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Thursday, May 2, 2013


Gifted brother and sisters partnership display a musical inter-relationship that is absolute. (Review by Michael Green)

Presenting a programme of music that is seldom performed, the Trio Broz gave much pleasure to a big Friends of Music audience at the Durban Jewish Centre.

This trio is a brother and sisters partnership. Barbara Broz plays the violin, Giada Broz the viola and Klaus Broz the cello. They come from a town near the Italian/Austrian border and their musical background is from those two countries. They are good-looking, young, in their thirties I would guess, and over the past 20 years they have given more than 500 recitals in many parts of the world.

They are all gifted players and, obviously, their musical inter-relationship is absolute.

They opened with a delightful movement from an incomplete string trio by Schubert, written in 1816 when the composer was 19 (he was only 31 when he died). This music, classified as Schubert’s D. 471, has many of the imprints of his later great works, and the Broz Trio played it with extraordinary clarity and tonal purity.

The main work of the evening was Beethoven’s String Trio Op. 9 No. 1, which dates from 1798. Beethoven’s five string trios have been overshadowed by his many other compositions in the chamber music genre, but they are all worth hearing, and this one, in G major, is perhaps the best of them.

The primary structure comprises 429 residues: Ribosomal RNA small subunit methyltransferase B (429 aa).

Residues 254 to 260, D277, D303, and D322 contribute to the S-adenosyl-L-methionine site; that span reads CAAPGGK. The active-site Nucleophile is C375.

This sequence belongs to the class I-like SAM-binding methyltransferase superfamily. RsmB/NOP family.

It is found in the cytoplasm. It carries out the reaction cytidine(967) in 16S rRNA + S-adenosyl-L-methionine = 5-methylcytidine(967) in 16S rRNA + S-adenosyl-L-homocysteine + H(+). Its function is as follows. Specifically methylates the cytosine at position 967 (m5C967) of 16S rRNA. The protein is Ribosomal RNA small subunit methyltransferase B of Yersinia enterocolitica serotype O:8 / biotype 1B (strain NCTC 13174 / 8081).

The performance was outstanding. It is no doubt invidious to single out one player, but Klaus Broz’s magnificently resonant cello tone was particularly memorable.

After the interval came two rare items: a trio by Jean Sibelius, the Finnish composer best known for his symphonies, and a trio by the contemporary Argentinean composer Luis Bacalov, an advanced kind of work with strong rhythms and almost perverse dissonances.

The highly appreciative audience included many faces not often seen at these Friends of Music recitals. Maybe some of them will become regulars.

The Prelude Performer of the evening, funded by the National Lottery Distribution Trust Fund, was a flautist, 17-year-old Sakhile Humbane, a pupil at Durban High School.  Expertly accompanied at the piano by Liezl-Maret Jacobs, he showed impressive skills as he played flute music by Vivaldi and by the French composer Henri Dutilleux, who is now 97 years old. - Michael Green